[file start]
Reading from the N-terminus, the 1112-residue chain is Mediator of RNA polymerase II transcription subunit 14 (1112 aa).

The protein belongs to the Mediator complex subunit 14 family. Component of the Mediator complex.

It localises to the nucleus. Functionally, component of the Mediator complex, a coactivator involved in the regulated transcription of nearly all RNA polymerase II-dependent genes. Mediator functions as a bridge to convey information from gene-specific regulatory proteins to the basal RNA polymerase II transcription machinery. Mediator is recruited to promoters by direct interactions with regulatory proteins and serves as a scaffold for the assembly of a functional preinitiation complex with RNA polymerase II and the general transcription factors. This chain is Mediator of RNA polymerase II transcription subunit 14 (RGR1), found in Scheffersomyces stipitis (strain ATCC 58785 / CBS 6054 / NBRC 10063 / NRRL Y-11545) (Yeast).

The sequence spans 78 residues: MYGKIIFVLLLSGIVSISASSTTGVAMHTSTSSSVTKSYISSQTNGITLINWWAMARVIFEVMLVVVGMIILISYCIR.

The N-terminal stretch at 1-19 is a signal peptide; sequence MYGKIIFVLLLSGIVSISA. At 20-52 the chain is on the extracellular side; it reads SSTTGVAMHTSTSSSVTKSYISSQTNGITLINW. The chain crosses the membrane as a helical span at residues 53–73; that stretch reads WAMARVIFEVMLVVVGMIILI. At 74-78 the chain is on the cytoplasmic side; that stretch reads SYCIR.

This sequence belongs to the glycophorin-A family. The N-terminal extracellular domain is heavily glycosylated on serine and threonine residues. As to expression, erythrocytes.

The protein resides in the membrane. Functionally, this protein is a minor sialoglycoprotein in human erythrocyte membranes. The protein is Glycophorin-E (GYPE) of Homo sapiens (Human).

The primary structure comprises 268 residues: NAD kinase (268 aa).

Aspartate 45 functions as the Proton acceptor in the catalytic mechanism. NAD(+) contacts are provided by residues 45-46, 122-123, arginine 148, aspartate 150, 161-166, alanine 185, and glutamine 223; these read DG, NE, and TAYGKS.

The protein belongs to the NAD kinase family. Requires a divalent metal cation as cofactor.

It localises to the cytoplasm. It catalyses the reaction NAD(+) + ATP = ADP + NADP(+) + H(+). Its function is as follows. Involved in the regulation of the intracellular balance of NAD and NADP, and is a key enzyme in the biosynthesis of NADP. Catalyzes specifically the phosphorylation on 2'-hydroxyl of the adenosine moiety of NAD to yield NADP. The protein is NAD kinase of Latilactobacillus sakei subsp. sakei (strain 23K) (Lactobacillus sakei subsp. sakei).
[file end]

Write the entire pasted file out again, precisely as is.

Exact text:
Reading from the N-terminus, the 1112-residue chain is Mediator of RNA polymerase II transcription subunit 14 (1112 aa).

The protein belongs to the Mediator complex subunit 14 family. Component of the Mediator complex.

It localises to the nucleus. Functionally, component of the Mediator complex, a coactivator involved in the regulated transcription of nearly all RNA polymerase II-dependent genes. Mediator functions as a bridge to convey information from gene-specific regulatory proteins to the basal RNA polymerase II transcription machinery. Mediator is recruited to promoters by direct interactions with regulatory proteins and serves as a scaffold for the assembly of a functional preinitiation complex with RNA polymerase II and the general transcription factors. This chain is Mediator of RNA polymerase II transcription subunit 14 (RGR1), found in Scheffersomyces stipitis (strain ATCC 58785 / CBS 6054 / NBRC 10063 / NRRL Y-11545) (Yeast).

The sequence spans 78 residues: MYGKIIFVLLLSGIVSISASSTTGVAMHTSTSSSVTKSYISSQTNGITLINWWAMARVIFEVMLVVVGMIILISYCIR.

The N-terminal stretch at 1-19 is a signal peptide; sequence MYGKIIFVLLLSGIVSISA. At 20-52 the chain is on the extracellular side; it reads SSTTGVAMHTSTSSSVTKSYISSQTNGITLINW. The chain crosses the membrane as a helical span at residues 53–73; that stretch reads WAMARVIFEVMLVVVGMIILI. At 74-78 the chain is on the cytoplasmic side; that stretch reads SYCIR.

This sequence belongs to the glycophorin-A family. The N-terminal extracellular domain is heavily glycosylated on serine and threonine residues. As to expression, erythrocytes.

The protein resides in the membrane. Functionally, this protein is a minor sialoglycoprotein in human erythrocyte membranes. The protein is Glycophorin-E (GYPE) of Homo sapiens (Human).

The primary structure comprises 268 residues: NAD kinase (268 aa).

Aspartate 45 functions as the Proton acceptor in the catalytic mechanism. NAD(+) contacts are provided by residues 45-46, 122-123, arginine 148, aspartate 150, 161-166, alanine 185, and glutamine 223; these read DG, NE, and TAYGKS.

The protein belongs to the NAD kinase family. Requires a divalent metal cation as cofactor.

It localises to the cytoplasm. It catalyses the reaction NAD(+) + ATP = ADP + NADP(+) + H(+). Its function is as follows. Involved in the regulation of the intracellular balance of NAD and NADP, and is a key enzyme in the biosynthesis of NADP. Catalyzes specifically the phosphorylation on 2'-hydroxyl of the adenosine moiety of NAD to yield NADP. The protein is NAD kinase of Latilactobacillus sakei subsp. sakei (strain 23K) (Lactobacillus sakei subsp. sakei).